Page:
WASHINGTON — In a week dedicated to reassuring his supporters that he intends to deliver on campaign promises, President Donald Trump signed executive orders Wednesday to beef up immigration and border enforcement.
“A nation without borders is not a nation,” Trump declared before a cheering room of Department of Homeland Security staffers. “Beginning today, the United States of America gets back control of its borders.”
The first order mandates a continuous wall along the U.S.-Mexico border, and the hiring of an additional 5,000 Border Patrol agents.
The second order would allow Washington to withhold federal funds from “sanctuary cities” that refuse to cooperate with federal enforcement efforts against undocumented immigrants that have fallen into the criminal justice system.
At a packed daily press briefing before Trump’s visit to Homeland Security, White House Press Secretary Sean Spicer was asked what the administration planned to do if sanctuary cities decide to forfeit federal funds rather than cooperate with immigration enforcement.
American taxpayers, Spicer answered, “will no longer be forced to subsidize this disregard of our laws.”
Sanctuary city status became a pivotal campaign issue in the 2016 presidential election after an undocumented immigrant with seven felony convictions and five deportations in his record was charged with shooting San Franciscan Kate Steinle as she strolled on the city’s waterfront with her father. Citing the city’s sanctuary city law, San Francisco’s then-sheriff had released Juan Francisco Lopez Sanchez, who has pleaded not guilty in the murder, rather than turn him over to immigration officials for deportation.
In the shooting’s aftermath, San Francisco City Hall refused to rescind the policy. Trump’s order is not likely to prompt officials in San Francisco or other sanctuary jurisdictions to change course.
NO VEGAS SANCTUARY
Las Vegas has no sanctuary city ordinance per se, but Senior Public Information Officer Jace Radke said the Las Vegas Municipal Police Department does have a policy not to detain people on immigration holds.
“Metro will only hold illegal immigrants for probable cause, or if they are wanted on an existing warrant,” Radke said in a statement. “This is how they would treat anyone else under the law.”
Francisco Morales, Nevada state director for the Center for Community Action, is concerned that Trump’s executive order encourages local law enforcement to act as an extension of U.S. Immigration and Customs Enforcement and enforce immigration law.
“We know that these programs do not work,” Morales said. “These programs do more harm to a community than good because they inflict a lot of fear among not just undocumented immigrants but all immigrants in general, and they basically paint the local police department, which is in charge of public safety, as an extension or an arm of ICE.”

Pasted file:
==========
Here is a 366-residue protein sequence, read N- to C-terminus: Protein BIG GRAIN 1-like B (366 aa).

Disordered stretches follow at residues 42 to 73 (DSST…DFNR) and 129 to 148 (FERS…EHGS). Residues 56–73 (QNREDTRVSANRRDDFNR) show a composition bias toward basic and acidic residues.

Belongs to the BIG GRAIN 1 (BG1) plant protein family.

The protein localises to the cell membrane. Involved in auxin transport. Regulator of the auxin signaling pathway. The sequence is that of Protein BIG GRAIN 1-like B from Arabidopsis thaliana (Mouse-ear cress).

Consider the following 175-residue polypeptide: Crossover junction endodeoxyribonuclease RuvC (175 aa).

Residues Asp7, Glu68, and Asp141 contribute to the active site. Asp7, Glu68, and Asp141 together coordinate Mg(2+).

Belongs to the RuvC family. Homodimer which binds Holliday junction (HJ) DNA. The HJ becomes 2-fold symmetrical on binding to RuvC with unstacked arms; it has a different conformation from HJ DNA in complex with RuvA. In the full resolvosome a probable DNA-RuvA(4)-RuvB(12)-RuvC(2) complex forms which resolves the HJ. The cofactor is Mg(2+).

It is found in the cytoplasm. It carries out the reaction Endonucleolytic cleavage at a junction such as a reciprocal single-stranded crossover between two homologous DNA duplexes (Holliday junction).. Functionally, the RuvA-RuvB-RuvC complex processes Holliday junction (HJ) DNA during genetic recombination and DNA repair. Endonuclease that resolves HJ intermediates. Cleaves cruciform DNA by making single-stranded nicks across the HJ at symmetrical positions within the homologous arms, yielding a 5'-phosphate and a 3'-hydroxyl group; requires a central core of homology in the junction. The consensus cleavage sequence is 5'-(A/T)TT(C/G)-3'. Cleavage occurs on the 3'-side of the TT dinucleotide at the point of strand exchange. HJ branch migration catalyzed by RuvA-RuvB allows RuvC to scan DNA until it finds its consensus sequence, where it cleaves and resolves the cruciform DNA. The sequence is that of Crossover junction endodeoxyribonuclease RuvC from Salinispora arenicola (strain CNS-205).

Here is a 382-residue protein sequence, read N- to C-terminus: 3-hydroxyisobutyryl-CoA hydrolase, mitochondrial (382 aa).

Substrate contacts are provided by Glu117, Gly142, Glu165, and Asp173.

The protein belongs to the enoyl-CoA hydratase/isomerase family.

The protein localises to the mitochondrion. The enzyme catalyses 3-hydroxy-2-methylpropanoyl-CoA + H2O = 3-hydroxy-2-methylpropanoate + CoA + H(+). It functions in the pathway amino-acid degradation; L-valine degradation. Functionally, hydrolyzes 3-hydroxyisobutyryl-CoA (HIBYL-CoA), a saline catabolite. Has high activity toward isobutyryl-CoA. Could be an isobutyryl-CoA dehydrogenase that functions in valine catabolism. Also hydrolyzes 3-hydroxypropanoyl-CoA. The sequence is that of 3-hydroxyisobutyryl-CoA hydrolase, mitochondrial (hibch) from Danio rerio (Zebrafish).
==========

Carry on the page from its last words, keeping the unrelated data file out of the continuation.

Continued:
Jacob Deaville, co-founder and acting treasurer for UNLV Campus Conservatives, which has opposed the push to make the university a sanctuary campus, said his group is pleased with Trump’s executive order ending federal funding for sanctuary cities.
“Blatantly disregarding federal law cannot happen anymore,” Deaville said. “If sanctuary cities don’t want to follow federal laws, they shouldn’t get federal funding.”
UNLV student Jazz Sheffer, a representative of the UndocuNetwork at UNLV, took the opposite view. Her group joined with other students, groups and professors in pushing for UNLV to be named a sanctuary campus.
“With his move on sanctuary cities, it seems like a lose-lose situation, economically, for the cities,” she said. “Either money has to be siphoned to fund anti-immigration witch hunts, or it’s siphoned out completely. If the Trump administration chooses to follow through, I think it’s a pretty cruel idea.”
THE BORDER WALL
The executive order for the wall was signed on the day that Luis Videgaray, Mexico’s foreign minister, arrived in Washington to prepare for a visit next week by Mexican President Enrique Pena Nieto.
Trump has claimed Mexico will pay for the border wall, even though Mexican officials have scoffed at the idea.
Mark Krikorian of the pro-enforcement Center for Immigration Studies praised Trump for doing what he said he would do as a candidate. Krikorian thinks Trump placed more emphasis on the wall “than is warranted.” But if the wall is not as effective as supporters might hope, at least it provides “a visual assertion of American sovereignty.”
Security expert Adam Isacson of the pro-sanctuary Washington Office on Latin America argued that a wall “will have no impact on migration and even less impact on drug trafficking.” Also, it sends a terrible message to Mexico.
The group opposes Trump’s sanctuary city order, Isacson added, because it forces “local authorities to enforce federal law.”
Krikorian sees the sanctuary city order as an opening move. Cities like New York and Los Angeles “are not going to fold just because he’s going to withhold funding,” Krikorian predicted. This will take years, he said.
Staff writers Gary Martin, Natalie Bruzda and Lucy Hood contributed to this report.
Contact Debra J. Saunders at firstname.lastname@example.org or at 202-662-7391. Follow @DebraJSaunders on Twitter.